Volunteered to help out a group of neighbors I'd never met on a project yesterday that more than one person had told me earlier in the week we were crazy (and some more colorful terms) to undertake, clearing out a building in our downtown whose owner is trying to sell it. Quite frankly the cleaning out part was absolutely necessary if he hopes to land a buyer. And I most certainly wish him well on that.
We worked through a two story building which was one too many stories for this guy. Luckily we had a surfeit of younger and stronger arms, backs and legs to get done in short order all that we needed to get done by day's end. I'm learning in my near-dotage that being a resident is pretty easy, get yourself an address and you're in, but being a good citizen is a chore and a half.
I smiled walking back from the project at about half past one, actually it was more of a grimace from aching in places about which previously I have only a notional idea about, and I was gimping instead of walking. I can do stairs-I have the legs of a dancer, admittedly, but the knees require some assembly and lots of up and down take a toll. But as I said, I smiled because it was a tiny step forward in a town I've called home or as close to it as I'm likely to ever again get, for the last twenty-one years.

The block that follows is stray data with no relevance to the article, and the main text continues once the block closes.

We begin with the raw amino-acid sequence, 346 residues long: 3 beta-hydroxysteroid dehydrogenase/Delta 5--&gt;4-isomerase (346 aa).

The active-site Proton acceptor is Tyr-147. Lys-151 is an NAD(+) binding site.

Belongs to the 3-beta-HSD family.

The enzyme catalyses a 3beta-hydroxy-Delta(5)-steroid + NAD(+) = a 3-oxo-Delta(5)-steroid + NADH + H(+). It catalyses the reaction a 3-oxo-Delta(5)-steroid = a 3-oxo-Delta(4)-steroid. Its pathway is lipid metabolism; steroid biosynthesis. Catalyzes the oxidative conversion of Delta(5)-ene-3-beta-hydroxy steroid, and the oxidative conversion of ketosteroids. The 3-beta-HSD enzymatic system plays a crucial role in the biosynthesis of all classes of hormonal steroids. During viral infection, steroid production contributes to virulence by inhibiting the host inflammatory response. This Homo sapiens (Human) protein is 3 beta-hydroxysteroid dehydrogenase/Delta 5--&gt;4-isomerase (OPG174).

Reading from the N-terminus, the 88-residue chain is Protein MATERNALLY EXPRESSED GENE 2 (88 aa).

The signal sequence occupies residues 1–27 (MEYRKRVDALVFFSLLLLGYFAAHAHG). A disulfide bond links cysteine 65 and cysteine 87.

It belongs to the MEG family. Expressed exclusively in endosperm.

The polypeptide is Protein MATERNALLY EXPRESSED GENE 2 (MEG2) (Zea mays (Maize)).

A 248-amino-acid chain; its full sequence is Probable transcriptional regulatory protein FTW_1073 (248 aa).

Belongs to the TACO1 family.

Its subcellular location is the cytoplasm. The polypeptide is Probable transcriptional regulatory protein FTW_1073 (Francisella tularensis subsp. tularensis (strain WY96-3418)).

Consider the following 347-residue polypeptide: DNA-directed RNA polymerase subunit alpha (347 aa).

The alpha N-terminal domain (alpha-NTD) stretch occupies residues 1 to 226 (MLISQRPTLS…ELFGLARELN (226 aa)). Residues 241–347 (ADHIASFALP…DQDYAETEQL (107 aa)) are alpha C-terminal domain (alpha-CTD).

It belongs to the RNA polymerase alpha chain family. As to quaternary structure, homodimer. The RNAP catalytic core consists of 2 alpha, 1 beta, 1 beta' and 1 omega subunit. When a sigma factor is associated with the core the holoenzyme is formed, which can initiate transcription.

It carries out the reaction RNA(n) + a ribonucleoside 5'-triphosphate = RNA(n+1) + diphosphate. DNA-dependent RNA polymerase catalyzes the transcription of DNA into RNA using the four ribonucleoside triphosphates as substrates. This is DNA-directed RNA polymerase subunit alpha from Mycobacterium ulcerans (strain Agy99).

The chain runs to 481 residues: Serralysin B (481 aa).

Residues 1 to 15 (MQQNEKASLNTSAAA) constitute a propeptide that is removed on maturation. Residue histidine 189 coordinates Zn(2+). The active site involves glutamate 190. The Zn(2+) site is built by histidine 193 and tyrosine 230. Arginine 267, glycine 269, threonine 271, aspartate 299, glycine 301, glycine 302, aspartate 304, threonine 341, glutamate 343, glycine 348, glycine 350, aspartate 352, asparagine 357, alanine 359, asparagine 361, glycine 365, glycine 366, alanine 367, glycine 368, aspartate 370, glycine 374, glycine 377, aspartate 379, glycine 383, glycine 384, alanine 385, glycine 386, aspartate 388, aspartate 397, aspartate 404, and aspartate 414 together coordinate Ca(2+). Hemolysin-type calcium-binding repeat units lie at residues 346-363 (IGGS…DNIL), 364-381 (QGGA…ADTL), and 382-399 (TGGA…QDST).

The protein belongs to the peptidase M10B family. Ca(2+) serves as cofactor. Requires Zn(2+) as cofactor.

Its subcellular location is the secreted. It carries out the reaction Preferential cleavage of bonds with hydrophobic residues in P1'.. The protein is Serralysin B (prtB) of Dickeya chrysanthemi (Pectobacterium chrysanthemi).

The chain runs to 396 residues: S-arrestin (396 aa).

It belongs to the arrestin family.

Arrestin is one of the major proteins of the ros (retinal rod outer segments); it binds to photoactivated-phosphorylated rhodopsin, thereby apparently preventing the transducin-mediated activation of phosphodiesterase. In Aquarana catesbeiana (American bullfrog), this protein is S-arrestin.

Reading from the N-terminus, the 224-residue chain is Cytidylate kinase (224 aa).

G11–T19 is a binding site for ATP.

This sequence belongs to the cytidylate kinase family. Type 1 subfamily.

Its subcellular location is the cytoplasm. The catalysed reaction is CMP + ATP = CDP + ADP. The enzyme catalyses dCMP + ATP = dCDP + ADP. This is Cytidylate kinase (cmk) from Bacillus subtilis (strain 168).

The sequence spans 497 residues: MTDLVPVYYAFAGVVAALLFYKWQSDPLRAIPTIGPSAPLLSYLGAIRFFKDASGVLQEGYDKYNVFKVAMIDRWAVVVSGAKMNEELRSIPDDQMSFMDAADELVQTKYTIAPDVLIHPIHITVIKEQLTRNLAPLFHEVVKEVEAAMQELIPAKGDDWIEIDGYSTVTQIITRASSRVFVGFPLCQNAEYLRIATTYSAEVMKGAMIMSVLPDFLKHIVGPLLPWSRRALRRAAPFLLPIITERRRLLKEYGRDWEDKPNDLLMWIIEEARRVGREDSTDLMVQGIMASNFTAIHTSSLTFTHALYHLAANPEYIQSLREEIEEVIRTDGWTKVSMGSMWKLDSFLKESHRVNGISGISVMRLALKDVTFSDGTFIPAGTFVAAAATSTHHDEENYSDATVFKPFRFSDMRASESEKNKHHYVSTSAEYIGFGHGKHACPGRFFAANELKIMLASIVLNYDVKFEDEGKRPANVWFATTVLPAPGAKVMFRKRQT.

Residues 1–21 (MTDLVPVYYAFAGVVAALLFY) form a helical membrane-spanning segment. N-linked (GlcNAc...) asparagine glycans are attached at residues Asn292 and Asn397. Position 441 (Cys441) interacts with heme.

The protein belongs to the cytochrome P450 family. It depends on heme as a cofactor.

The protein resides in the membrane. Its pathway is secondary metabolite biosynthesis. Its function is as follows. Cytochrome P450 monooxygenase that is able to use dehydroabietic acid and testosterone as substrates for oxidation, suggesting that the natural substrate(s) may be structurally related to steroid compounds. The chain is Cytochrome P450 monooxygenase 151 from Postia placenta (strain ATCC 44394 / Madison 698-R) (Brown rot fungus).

And enough folks turned out to make the project a success. We didn't argue about who should do what or in what order to do which things. We just jumped in and did and we did good. When I got here I was struck by how many of the people around me seemed to have their eyes or at least their hearts closed to those with whom they shared the city. It's taken a while, okay, more than a while and we're not quite ready yet top get our swerve on but we're getting there.
Thanks for not just making the difference but for being it as well to Joanne, Patti, Jill, Sofee, Maria, Miria, Jackie, Debra, Susan, Beryl, Robert (can't see myself calling you Bob) Jason (don't know how to get the umlaut over the O) Phil, Gerry, Deo, David, a Coastie with the mostie who never said a word, and a few more folks whose names I failed utterly to recall if I heard them at all. I smile and nod and say 'sir ' and 'ma'am' and that seems to work. And yeah, I'm riding the enthusiasm handbrake a little bit-it was, after all only one building and we have a downtown filled with challenges.
If I were realist I'd concede that perhaps we won't get them all squared away but a decade ago we wouldn't have filled a phone booth on a Saturday in March with people who would have been willing to try. Now, of course, phone booths are relics but we have more than enough folks rolling up their sleeves who are willing to say this is my town.